Even the little part which lies wholly within the history of this world has, to us, many deep mysteries. Shut out from us the light of prophecy; let us read the Divine purposes only from human history; and what a dismal chaos does the government of this world, in many parts appear? What a chaos it must appear without the Bible? What can we judge of wars, of changes, of the rise and fall of nations, of the wisdom or order of these things, any better than the insect of a day can judge of the winter or of the storm, or of the utility of these to the earth, to its fruits, or to the salubrity of its atmosphere, or to the well being of the people who inhabit it? Close the volume of inspiration; let no voice from heaven reveal the connection of any great event with the Divine purpose, the Divine justice, or the Divine government ; let no prophecy point to the consummation of a scheme of glory and blessedness in the ages to come; and what can the people of any age know of the meaning and utility of the events passing before their eyes? Had the Israelites in their bondage in Egypt known of no promise of deliverance, and of no covenant with their fathers, nor of any divine purpose in that sojourning in bondage; what judgment could they have formed of its significance or design ? So, when they were passing through the wilderness, and in their subsequent history under the judges and kings, the eye of faith alone, trusting to what God had revealed, could see any order, or justice, or government, or goodness in the current events of their history while these events were transpiring. Such darkness rests upon our minds still, with regard to the long deferred destinies of India and China. Such darkness rests still on the government of a just and holy God with regard to benighted Africa. Why her long-continued blindness and woes? Why have wickedness and woe reigned so long in this world? Who could see any end, or hope, were it not that God has declared that the earth shall be full of the knowledge of the Lord as the waters cover the sea ? Taught by revelation something concerning such a vast and beneficent design on the part of Jehovah, we do begin at length to see light dawning upon the otherwise dark and chaotic history of this world. Plans reaching from generation to generation, for thousands of years, seem to be verging toward their completion. Christ is manifestly setting up his kingdom. We begin to see how disastrous events had their part in preparing the way, or in hastening on the work. We begin to see that there has been a devising mind and a guiding hand. We begin to trace out the connection and design of events, which, as they were passing, seemed without order or law; as though mankind had been left the sport of chance, or given up, without guidance or control, to their blindness and wickedness. Who, that has intelligently read Edwards’ “History of Redemption," has not felt his soul comforted and joyful as he has seen a chain of the Divine purposes running through the earth's whole history, marking Jehovah's reign and Jehovah's plan in every thing; and discovering in all things an ultimate bearing upon that one point—the glory of God in the redemption of a fallen world? Perhaps the time will come when the book of the Divine Providence in the government of this world will be completed; and what we have hitherto read, even in Bible history, shall be almost lost in the flood of light that shall then burst upon the vision of the sons of God. Nay, when this world's history is complete, then the Divine providences will hold on their way through purposes not yet imagined by mortal man, unfolding the glories of the Divine wisdom and goodness more and more for ever and ever. With what rapture, as the redeemed behold these things, will they shout, “ Alleluia ! for the Lord God omnipotent reigneth!”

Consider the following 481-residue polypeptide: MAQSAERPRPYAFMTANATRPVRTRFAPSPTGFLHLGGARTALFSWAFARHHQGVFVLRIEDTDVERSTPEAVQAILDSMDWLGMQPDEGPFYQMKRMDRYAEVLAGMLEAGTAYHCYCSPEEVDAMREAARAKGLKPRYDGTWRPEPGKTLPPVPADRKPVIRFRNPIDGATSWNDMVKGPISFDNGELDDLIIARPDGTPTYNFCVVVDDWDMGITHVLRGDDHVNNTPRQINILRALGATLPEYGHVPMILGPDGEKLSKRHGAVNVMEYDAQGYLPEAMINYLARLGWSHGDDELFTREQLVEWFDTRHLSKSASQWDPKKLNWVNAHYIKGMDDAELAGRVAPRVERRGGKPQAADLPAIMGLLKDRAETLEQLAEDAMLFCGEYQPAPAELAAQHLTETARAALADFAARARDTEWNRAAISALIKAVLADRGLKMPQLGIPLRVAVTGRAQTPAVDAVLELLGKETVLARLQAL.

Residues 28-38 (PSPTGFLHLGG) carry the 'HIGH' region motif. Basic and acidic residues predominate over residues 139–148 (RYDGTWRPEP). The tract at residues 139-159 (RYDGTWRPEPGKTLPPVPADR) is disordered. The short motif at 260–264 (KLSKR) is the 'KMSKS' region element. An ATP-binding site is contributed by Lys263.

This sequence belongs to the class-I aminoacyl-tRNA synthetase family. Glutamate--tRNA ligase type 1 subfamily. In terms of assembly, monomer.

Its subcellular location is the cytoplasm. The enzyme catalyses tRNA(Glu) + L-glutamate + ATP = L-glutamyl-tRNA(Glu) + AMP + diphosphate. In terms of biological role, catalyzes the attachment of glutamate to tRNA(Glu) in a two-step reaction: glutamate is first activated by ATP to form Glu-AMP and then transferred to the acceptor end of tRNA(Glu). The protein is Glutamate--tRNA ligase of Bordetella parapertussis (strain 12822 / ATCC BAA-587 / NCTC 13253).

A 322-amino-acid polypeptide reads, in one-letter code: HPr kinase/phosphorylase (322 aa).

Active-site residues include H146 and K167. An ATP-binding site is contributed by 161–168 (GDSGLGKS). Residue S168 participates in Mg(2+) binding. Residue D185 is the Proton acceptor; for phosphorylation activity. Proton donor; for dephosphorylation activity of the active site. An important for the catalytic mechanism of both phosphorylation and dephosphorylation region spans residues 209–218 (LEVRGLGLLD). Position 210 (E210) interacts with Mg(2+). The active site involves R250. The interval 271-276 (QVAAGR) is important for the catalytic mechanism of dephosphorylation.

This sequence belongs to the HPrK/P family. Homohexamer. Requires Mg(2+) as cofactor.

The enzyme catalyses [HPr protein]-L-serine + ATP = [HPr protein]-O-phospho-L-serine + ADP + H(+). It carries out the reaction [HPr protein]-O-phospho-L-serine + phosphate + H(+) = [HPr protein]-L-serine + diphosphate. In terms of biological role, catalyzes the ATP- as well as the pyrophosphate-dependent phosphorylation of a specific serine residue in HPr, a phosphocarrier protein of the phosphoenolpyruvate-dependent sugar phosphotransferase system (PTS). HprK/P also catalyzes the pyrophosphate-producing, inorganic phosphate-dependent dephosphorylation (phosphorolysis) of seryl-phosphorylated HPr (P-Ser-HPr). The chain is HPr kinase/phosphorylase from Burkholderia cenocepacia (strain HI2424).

It is interesting to see that, as men advance to a wider survey of the physical history of our earth, the same far-reaching purpose of God is apparent in the ages before man was made.